Here’s how to do a Sun Salutation Flow:

    Advertising

    Due to the Sun Salutations, the muscles are not thrown into a challenging workout, but rather primed and prepared with energizing breath.

    Why is this important, you ask? Because happy muscles are warmed-up muscles.

    The Best Thing About Flow Yoga

    The best thing about practicing flow yoga? You’re building strength and flexibility.

    Strength and flexibility are like the Mecca of a wholesome workout routine. Before we get into why this is important, let’s break these two down individually to see how they stand up on their own:

    Meet Strong Stan

    Strong Stan is at the gym, doing bicep curls with massive dumbbells. His muscles have peaked in size, and he proudly displays them.

    While he loves to lift weights, Strong Stan often skips stretching or warm-ups. He just doesn’t see how that could help him continue his muscle gains, so he jumps right into a heavy workout.

    While it’s not evident to a passerby, Stan’s muscles are hurting. Without sufficient flexibility or deliberate stretching, Stan’s muscles are shortening and getting tighter. This eventually leads to joint injuries,[5] because un-stretched muscles have limited range of motion.

    Big muscles are a sure indicator of strength, but here’s the kicker – choosing not to prioritize flexibility will keep them inherently at risk.

    Meet Flexible Fiona

    Flexible Fiona is in a flow yoga class, easing herself into a backbend.[6] She effortlessly gets into the pose, and “hangs” out there for a few breaths while the teacher cues the class.

    Even though the teacher instructs the students to engage their glutes and be mindful that this is an active pose, Flexible Fiona opts otherwise, and relaxes into the posture by sacrificing the strength she ought to be building.

    Advertising

    To many in the class, Fiona’s execution of the backbend would be a success – maybe even something to envy. However, what Fiona doesn’t realize is that her excessive flexibility is actually a detriment to her joints.[7]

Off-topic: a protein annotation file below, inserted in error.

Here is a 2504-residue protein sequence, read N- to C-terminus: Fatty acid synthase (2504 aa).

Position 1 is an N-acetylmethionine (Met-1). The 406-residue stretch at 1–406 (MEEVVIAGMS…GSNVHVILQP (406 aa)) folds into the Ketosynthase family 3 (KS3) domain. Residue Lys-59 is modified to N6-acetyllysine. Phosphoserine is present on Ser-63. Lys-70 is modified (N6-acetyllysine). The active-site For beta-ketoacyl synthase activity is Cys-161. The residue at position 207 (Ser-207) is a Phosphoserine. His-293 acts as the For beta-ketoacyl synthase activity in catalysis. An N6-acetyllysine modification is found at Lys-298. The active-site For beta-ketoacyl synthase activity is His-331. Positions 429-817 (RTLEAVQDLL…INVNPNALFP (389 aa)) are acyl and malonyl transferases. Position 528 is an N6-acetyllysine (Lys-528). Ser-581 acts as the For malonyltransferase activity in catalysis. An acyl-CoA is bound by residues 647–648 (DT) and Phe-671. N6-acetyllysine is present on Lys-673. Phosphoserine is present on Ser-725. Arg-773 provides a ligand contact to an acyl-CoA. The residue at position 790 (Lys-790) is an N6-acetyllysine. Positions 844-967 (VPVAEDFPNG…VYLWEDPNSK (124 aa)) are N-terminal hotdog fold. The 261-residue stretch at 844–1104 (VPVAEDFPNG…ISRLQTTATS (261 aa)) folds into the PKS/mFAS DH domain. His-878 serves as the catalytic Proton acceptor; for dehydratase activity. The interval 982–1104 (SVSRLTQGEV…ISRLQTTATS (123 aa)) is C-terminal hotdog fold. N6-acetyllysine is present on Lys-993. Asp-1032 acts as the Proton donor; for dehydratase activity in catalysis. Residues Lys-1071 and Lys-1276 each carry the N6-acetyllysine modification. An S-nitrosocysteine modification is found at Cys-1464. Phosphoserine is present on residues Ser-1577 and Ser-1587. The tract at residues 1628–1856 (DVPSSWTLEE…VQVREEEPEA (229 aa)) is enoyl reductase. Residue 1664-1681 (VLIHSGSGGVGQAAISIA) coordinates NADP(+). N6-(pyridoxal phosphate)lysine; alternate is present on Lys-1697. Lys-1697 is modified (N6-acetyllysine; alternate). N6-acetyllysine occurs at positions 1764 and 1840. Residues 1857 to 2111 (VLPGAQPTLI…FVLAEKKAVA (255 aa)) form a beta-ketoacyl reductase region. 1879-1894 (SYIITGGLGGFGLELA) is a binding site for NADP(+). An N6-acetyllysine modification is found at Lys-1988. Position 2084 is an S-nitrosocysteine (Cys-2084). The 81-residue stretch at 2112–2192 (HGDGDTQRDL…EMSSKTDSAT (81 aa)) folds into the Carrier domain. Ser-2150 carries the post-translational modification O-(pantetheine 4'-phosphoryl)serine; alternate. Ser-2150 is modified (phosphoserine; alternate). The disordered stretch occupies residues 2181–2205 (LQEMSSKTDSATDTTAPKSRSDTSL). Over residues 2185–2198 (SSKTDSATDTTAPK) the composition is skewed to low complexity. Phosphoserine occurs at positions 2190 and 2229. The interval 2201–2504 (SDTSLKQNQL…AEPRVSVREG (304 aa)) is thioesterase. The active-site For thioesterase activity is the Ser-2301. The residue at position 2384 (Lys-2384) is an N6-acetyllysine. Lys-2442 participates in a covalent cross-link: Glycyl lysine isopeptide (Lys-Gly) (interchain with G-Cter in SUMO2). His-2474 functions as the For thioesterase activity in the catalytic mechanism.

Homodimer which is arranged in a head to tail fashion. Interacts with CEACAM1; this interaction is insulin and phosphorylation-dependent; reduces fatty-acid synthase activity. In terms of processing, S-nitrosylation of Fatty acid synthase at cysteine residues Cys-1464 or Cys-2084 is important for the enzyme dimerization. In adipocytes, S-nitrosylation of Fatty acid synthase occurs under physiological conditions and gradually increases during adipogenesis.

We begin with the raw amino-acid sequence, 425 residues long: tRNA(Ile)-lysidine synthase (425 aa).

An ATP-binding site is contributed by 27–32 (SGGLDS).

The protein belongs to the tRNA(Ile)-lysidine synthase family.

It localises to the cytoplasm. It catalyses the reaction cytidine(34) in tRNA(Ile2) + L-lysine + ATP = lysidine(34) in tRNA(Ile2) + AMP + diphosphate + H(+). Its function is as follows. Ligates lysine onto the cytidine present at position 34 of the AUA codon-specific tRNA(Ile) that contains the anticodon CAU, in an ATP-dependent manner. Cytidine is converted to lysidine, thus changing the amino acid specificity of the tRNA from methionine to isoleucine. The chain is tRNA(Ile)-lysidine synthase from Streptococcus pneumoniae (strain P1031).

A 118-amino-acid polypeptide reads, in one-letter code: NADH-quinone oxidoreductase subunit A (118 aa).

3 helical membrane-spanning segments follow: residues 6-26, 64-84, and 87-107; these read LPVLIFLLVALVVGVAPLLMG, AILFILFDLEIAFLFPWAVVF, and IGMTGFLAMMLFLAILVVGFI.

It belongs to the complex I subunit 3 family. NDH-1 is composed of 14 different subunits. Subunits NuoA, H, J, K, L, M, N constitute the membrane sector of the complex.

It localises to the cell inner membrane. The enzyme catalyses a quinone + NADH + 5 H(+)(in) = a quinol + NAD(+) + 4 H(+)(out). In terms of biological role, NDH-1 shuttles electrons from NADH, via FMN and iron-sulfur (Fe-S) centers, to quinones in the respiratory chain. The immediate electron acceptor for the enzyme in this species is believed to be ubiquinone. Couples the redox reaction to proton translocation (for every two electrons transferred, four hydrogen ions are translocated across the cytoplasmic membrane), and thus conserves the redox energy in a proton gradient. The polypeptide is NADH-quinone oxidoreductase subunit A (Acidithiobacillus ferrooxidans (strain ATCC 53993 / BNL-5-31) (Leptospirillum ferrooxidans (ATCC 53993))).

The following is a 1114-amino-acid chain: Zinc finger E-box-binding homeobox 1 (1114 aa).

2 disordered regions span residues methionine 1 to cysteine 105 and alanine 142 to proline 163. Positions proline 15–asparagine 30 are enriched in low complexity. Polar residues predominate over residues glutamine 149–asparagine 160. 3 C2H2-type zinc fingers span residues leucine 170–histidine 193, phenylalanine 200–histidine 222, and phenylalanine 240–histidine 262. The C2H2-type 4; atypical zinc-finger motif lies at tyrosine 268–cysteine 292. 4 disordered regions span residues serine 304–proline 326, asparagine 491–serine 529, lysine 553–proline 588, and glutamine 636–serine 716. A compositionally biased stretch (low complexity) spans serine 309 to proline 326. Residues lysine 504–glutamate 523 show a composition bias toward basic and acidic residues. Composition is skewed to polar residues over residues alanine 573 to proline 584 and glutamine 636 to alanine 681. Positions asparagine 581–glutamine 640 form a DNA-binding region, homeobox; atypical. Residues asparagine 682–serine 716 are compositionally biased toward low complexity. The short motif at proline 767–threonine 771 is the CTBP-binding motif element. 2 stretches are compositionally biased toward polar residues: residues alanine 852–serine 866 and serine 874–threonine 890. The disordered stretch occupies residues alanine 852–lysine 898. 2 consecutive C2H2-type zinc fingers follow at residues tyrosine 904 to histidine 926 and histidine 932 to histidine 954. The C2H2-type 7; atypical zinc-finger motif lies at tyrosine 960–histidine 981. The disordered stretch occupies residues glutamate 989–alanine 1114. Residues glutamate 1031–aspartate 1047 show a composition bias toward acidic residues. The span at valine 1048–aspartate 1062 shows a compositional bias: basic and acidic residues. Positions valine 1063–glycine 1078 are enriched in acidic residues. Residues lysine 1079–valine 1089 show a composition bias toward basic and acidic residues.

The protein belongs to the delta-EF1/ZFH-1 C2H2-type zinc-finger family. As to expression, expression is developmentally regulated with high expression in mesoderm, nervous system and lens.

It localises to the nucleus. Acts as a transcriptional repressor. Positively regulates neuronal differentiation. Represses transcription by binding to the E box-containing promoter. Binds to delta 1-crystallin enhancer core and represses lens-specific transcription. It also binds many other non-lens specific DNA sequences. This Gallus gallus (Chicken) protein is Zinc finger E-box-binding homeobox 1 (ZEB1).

Flexibility has been defined as the “absolute range of motion” by Tony Gummerson, Martial Arts instructor. For people who are naturally flexible, that line of absolute range is often blurry and, in practice, overlooked.

    It’s very easy for Fiona to go above and beyond her range of motion, since her flexibility parameters are much wider than what Strong Stan may experience in a similar pose.

    Because she doesn’t feel the stretch in the same degree of motion as other students in class, Fiona has to push the envelope of her flexibility. This puts too much pressure on the joints that are already overworked, and it overstretches the muscles that are now prone to tearing.

    Your goal is to create muscle and joint balance and wholeness.

    What Strong Stan and Flexible Fiona have in common is that they’re both missing vital pieces of muscle awareness.

    In Stan’s case, heavy and tight muscles crave flexibility. Without it, not only would Stan hit a plateau in his gains because of a sure injury, but he would miss out on having the lean and toned muscles that we all want to have.

    In Fiona’s case, her overstretched muscles are not getting a workout at all. Rather, her excessive flexibility is resting on her joints, which leads to definite injury.

    So what can you do? It’s quite simple.

    You have to give your muscles the opposite of what they’re used to.

    If you’re a Stan and hate stretching, focusing on your flexibility is key. You will lengthen your tight muscles, and you’ll create new muscle memory by practicing routines that are new to you and your muscle groups.

    If you’re a Fiona and hate strengthening, focusing on this priority is vital. Your muscles are used to being passive as you stretch, so shaking up the usual and putting them to work will not only keep you injury-free, but that much closer to the muscle gains you’ve been looking for.

    Fortunately, flow yoga is the whole package, and can be the one-stop-shop for both Stan and Fiona.

      Final Thoughts

      If you’re serious about using flow yoga to supplement your workout routine to boost gains, sign up for a class at your local gym or yoga studio. There are a number of styles of yoga to try, but as we’ve discussed in this article, the Vinyasa style is your best bet to complement a moderate exercise regimen.

      Many studios offer beginner-style Vinyasa classes, where the instructor will explain the basics, and break down the sequences in a pace that is suitable for entry-level students. From here, the student can build upon their practice, and opt for more challenging, fast-paced classes, such as Power Flow or Ashtanga.

      Working out is a lesson in teaching your muscles. The gains that we grow are the result of that experience, and it all comes down to conditioning our body in a way that is healthy, efficient, and balanced.

      With a practice like flow yoga, we can offer supplemental training to our current regimen that will work our muscles in ways that are new, refreshing, and “surprising.” This method will keep our muscles toned and lean, as long as we prioritize the balance between strength and flexibility to ensure that we’re meeting both of these needs. Our muscle gains and body health depend on it.

      More Resources About Yoga and Fitness

      Featured photo credit: Edit Sztazics via unsplash.com

      Reference

      Read Next